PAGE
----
Useless to say that when we talk about China (under any aspect), numbers are always huge. The case we analyze below is no exception: Indeed 100 million RMB (around 14 million US$) plus legal expenses were finally recognized to the plaintiff of this case by the Supreme People's Court.

Let's dig a bit more in the details of this fascinating case.

The plaintiff is a very popular security door manufacturer called PANPAN and the trademark of this company was recognized well-known trademark as early as 1999. The business has been flourishing since then and no big legal matters occurred until 2016. In this year the counterparty, a Chinese citizen named Mr. Zhou, was able to purchase a registered trademark which is somehow similar (very similar!) to PANPAN. The trademark that was purchased is called XINPANPAN, where the first character XIN shares a very similar pronunciation to the character which means "new".

Happy with his registered "new" trademark, Mr. Zhou decided to use it and put it on business officially. He entered the business of security doors as well promoting himself as the New PanPan company. Few years later, the original company noticed the growing business launched by Mr. Zhou and decided to file a lawsuit before the Jiangsu High People's Court, seeking an order against Xin PanPan (the company), Mr. Zhou (the physical person) and two other co-defendants to cease all infringements and unfair competition actions, and to bear ¥95 million in damages for trademark infringement and ¥5 million for unfair competition, as well as reasonable expenses.

The claim was fully supported by the Jiangsu Court and so far seems everything "ordinary". What is interesting though about this case is how this amount was calculated. Indeed, we are familiar with decisions that most likely recognize an award for the plaintiff somehow similar or slightly greater than the profit generated by the illegal actions carried out by the infringers.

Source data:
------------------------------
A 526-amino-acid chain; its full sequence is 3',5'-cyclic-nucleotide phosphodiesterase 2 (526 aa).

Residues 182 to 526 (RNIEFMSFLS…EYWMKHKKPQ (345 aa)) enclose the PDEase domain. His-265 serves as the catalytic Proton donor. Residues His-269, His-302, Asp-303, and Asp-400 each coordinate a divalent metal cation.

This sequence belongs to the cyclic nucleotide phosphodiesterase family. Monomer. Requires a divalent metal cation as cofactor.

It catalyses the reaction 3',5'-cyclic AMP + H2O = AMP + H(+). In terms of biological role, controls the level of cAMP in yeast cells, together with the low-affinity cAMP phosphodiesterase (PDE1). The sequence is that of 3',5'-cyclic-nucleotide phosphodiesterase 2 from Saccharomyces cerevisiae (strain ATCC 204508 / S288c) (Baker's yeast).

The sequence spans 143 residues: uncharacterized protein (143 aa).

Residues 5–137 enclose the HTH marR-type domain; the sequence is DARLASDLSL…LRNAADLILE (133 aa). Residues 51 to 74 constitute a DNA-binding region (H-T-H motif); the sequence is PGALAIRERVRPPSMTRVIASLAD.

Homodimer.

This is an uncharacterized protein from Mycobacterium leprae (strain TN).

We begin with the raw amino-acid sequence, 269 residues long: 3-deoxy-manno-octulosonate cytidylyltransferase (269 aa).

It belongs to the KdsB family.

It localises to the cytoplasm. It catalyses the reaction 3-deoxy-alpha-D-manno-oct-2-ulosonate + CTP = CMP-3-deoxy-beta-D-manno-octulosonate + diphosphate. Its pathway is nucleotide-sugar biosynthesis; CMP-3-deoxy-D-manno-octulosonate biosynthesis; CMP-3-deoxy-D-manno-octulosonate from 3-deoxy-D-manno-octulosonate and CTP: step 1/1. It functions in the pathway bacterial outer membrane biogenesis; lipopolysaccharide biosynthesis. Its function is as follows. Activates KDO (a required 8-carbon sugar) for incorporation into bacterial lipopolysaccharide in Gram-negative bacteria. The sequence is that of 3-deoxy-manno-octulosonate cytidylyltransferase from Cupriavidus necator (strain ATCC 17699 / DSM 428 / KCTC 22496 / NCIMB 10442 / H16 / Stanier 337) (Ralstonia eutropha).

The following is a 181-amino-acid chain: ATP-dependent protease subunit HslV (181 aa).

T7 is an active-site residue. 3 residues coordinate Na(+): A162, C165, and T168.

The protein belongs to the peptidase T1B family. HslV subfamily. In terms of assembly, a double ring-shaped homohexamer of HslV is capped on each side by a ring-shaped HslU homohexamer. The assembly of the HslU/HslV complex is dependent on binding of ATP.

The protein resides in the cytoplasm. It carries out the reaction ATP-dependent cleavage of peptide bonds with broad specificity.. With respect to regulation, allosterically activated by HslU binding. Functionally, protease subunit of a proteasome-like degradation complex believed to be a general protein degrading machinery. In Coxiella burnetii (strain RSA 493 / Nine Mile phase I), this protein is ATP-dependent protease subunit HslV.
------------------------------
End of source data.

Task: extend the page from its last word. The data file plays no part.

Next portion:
In this case we can see that the illicit profit calculated by the Court amounted to 27 million RMB: in the first instance it was the defendant himself who stated that their accounting and finance department was chaotic, hence the 27 million RMB were calculated mostly based on the evidence provided by the plaintiff PANPAN).

In terms of punitive damages, the SPC considered multiple factors, including:

  • industry competition
  • the malicious trademark acquisition
  • the repeated infringements
  • intentional factors
  • the broad scope of the infringement; and
  • Xin PanPan's high profits
In particular, the SPC noted as follows:
  1. Zhou had business dealings with PanPan Company as early as 2007, and thus was well aware of the fame and influence of the PANPAN trademarks. Nevertheless, it still established Xin PanPan in September 2016 and actively sought to acquire the XINPANPAN trademark for infringing activities.
  2. Phonetically, 'Xin PanPan' resembles 'New PanPan', thus showing an intent to leverage the renown of PanPan Company and its related trademarks.
  3. Zhou directed Xin PanPan to continue using the XINPANPAN trademark even after it was declared invalid.
  4. After a temporary name change, Xin PanPan's official WeChat account was changed back to 'Sichuan Xin PanPan Company Limited', clearly demonstrating an intent to infringe on the series of trademarks of PanPan Company.

I must say that the work done by the legal department of the PANPAN company was extraordinary. It is indeed very important to collect as much evidence of the infringement as possible, which will form the basis for the calculation of the amount to be confirmed by the Court.

Another important aspect here is the fact that the actual controllers of the company, as well as the individual trademark owners, were all cited as co-defendants and successfully pursued for joint infringement, thus putting a lot of pressure on the business leaders and not only on the company.

Last but not least, is the recognition of the legal expenses. We do not often see this claim recognized and when it happens, it usually covers only basic expenses. In this case the Jiangsu High People's Court explicitly acknowledged that PanPan Company had invested significant efforts into investigating and collecting evidence for the litigation. As a result, the court determined that ¥650,000 (more than 90,000 US$) was a fair and reasonable amount to cover expenses.

The content of this article is intended to provide a general guide to the subject matter. Specialist advice should be sought about your specific circumstances.